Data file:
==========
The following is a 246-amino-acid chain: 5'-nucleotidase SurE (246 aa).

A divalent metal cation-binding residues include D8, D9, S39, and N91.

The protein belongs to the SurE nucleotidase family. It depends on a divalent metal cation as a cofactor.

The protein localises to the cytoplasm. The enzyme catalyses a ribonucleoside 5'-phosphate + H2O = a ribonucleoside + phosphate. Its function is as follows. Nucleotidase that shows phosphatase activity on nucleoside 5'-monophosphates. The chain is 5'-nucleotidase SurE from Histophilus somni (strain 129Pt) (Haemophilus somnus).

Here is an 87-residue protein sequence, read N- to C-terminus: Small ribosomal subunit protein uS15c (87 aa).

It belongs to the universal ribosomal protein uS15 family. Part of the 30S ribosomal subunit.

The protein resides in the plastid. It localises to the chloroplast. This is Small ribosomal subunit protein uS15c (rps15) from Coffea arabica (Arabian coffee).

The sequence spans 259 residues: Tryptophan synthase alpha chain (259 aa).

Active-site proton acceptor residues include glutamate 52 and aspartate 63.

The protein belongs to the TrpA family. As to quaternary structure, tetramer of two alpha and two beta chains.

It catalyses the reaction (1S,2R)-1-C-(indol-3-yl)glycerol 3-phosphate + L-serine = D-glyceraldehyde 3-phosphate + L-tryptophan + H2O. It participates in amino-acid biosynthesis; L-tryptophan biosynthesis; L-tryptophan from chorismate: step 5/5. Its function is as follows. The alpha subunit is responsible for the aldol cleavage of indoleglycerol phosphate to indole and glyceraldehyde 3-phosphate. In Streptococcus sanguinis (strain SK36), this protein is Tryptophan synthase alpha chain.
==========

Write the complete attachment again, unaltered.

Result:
The following is a 246-amino-acid chain: 5'-nucleotidase SurE (246 aa).

A divalent metal cation-binding residues include D8, D9, S39, and N91.

The protein belongs to the SurE nucleotidase family. It depends on a divalent metal cation as a cofactor.

The protein localises to the cytoplasm. The enzyme catalyses a ribonucleoside 5'-phosphate + H2O = a ribonucleoside + phosphate. Its function is as follows. Nucleotidase that shows phosphatase activity on nucleoside 5'-monophosphates. The chain is 5'-nucleotidase SurE from Histophilus somni (strain 129Pt) (Haemophilus somnus).

Here is an 87-residue protein sequence, read N- to C-terminus: Small ribosomal subunit protein uS15c (87 aa).

It belongs to the universal ribosomal protein uS15 family. Part of the 30S ribosomal subunit.

The protein resides in the plastid. It localises to the chloroplast. This is Small ribosomal subunit protein uS15c (rps15) from Coffea arabica (Arabian coffee).

The sequence spans 259 residues: Tryptophan synthase alpha chain (259 aa).

Active-site proton acceptor residues include glutamate 52 and aspartate 63.

The protein belongs to the TrpA family. As to quaternary structure, tetramer of two alpha and two beta chains.

It catalyses the reaction (1S,2R)-1-C-(indol-3-yl)glycerol 3-phosphate + L-serine = D-glyceraldehyde 3-phosphate + L-tryptophan + H2O. It participates in amino-acid biosynthesis; L-tryptophan biosynthesis; L-tryptophan from chorismate: step 5/5. Its function is as follows. The alpha subunit is responsible for the aldol cleavage of indoleglycerol phosphate to indole and glyceraldehyde 3-phosphate. In Streptococcus sanguinis (strain SK36), this protein is Tryptophan synthase alpha chain.